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Spacesuit-clad artists come together to rewild Nairobi

<i>Courtesy Kairos Futura</i><br/>A costumed group have been re-wilding Nairobi by planting seedlings and trees throughout Kenya's capital.
Courtesy Kairos Futura
A costumed group have been re-wilding Nairobi by planting seedlings and trees throughout Kenya's capital.

Francesca Perry, CNN

(CNN) — Decked out in specially designed “spacesuits,” a group of artists has been going from neighborhood to neighborhood in Kenya’s capital, rewilding the city with tree seedlings and seed balls. It’s part of the “Nairobi Space Station,” project which aims to effect what its artists describe as “hyperlocal” change; its name is a wry comment on the controversial efforts of billionaires wanting to create settlements on the Moon or Mars at a time when Earth itself is in dire need of support.

Led by Nairobi-based art collective Kairos Futura, the ambition of the project – which began in March – was to use collaborations with local artists, designers, scientists and environmentalists to imagine the city’s future and support sustainable change. Kairos Futura blurs lines between art, design, community building and environmental activism, and has already carried out its “Space Station” projects in Lamu, Kenya, as well as Aspen, Colorado in the US (where one of its members grew up).

Nairobi struggles with significant environmental issues such as problems with water pollution, as well as a loss of tree cover. The collective undertook field research trips around the city to understand its specific problems. As well as tree planting, the group delivered nature and community-focused interventions, including building a water filtration system.

In the large slum of Mathare, the collective collaborated with community organizer Stoneface Bombaa (real name Brian Otieno Akoth) on a project of rewilding – in which nature is reintroduced to places where it has been lost. “In Mathare, there was something like 20 trees for a community of 250,000 people,” Kairos Futura director Ajax Axe (who works alongside co-directors Abdul Rop and Lincoln Mwangi) stated over video call. The absence of tree cover in Mathare means a lack of shade in a city which regularly experiences very hot days and a high UV index.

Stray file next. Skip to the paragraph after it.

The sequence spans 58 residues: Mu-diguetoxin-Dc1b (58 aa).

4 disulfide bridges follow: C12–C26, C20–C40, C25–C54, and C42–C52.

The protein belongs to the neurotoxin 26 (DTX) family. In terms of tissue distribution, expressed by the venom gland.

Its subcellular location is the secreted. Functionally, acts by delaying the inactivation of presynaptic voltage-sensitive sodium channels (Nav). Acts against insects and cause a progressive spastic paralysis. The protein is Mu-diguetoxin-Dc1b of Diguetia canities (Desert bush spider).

However, the team was aware that tree planting in certain cases had become a tokenistic action in Kenya. “It’s something politicians do – go into a neighborhood and plant one tree,” said Axe. “It’s become a symbol of inaction.” Kairos Futura and Stoneface wanted to change this, and plant trees in a way that would be meaningful both for the environment and the community.

The team added a performative ritual to the planting process: Stoneface designed futuristic helmets with young trees attached, turning a group of people who wore them into what the collective called a “nomadic forest” as they undertook a procession to the planting site. The performance allowed local residents to “consider the community and emotional significance of planting trees,” said Axe. The team has now planted 1,000 tree seedlings and seed balls in the area – with plans to do 2,000 in total.

In another part of the capital, in the informal settlement of Mukuru, Kairos Futura also joined forces with local youth arts organization Wajukuu and independent biologist Willy Ng’ang’a to create a mini-wetland that filters pollution from the Ngong River, which runs through the settlement. “Mukuru is not connected to the municipal waste system, so all the waste goes into the river – it’s not usable at all,” explained Rop over video call.

The wetland was constructed in a riverside garden that Wajukuu had created in order to enable residents to grow their own food, but the river was so polluted the organization had to buy water from elsewhere to nurture the plants. Now, however, the Kairos Futura-led team has created a natural filtration system via a series of large cement vessels filled with a reed bed system which cleans the river water for use in the garden. As in Mathare, the artists have also been planting tree seedlings and seed balls.

Other Nairobi Space Station projects have included the creation of a sculptural playground for children in Mukuru, where there was a lack of play space, and “The Nairobi Cabinet” art installation aiming to raise awareness of environmental degradation by illustrating the pollution found in the city’s water and soil.

In part, Kairos Futura wants to explore the role artists can play in society. “Artists have so much more to offer communities than just making status symbols for people to put on their walls,” said Axe. “As creators, we have the ability to reimagine the world and create something that people can experience or see that inspires them – so why don’t we get out into the community and do that?”

The collective had initially planned to undertake its fourth Space Station project in another city, but the team realized that nurturing long-term positive change is vital – and is therefore staying in Nairobi for the foreseeable future.

“In order to make this work valuable, you really need to invest into the longevity of the concepts that are developed,” said Axe.

“We don’t want to plant a tree and walk away,” added Rop. “You have to keep watering the tree and see if it grows.”

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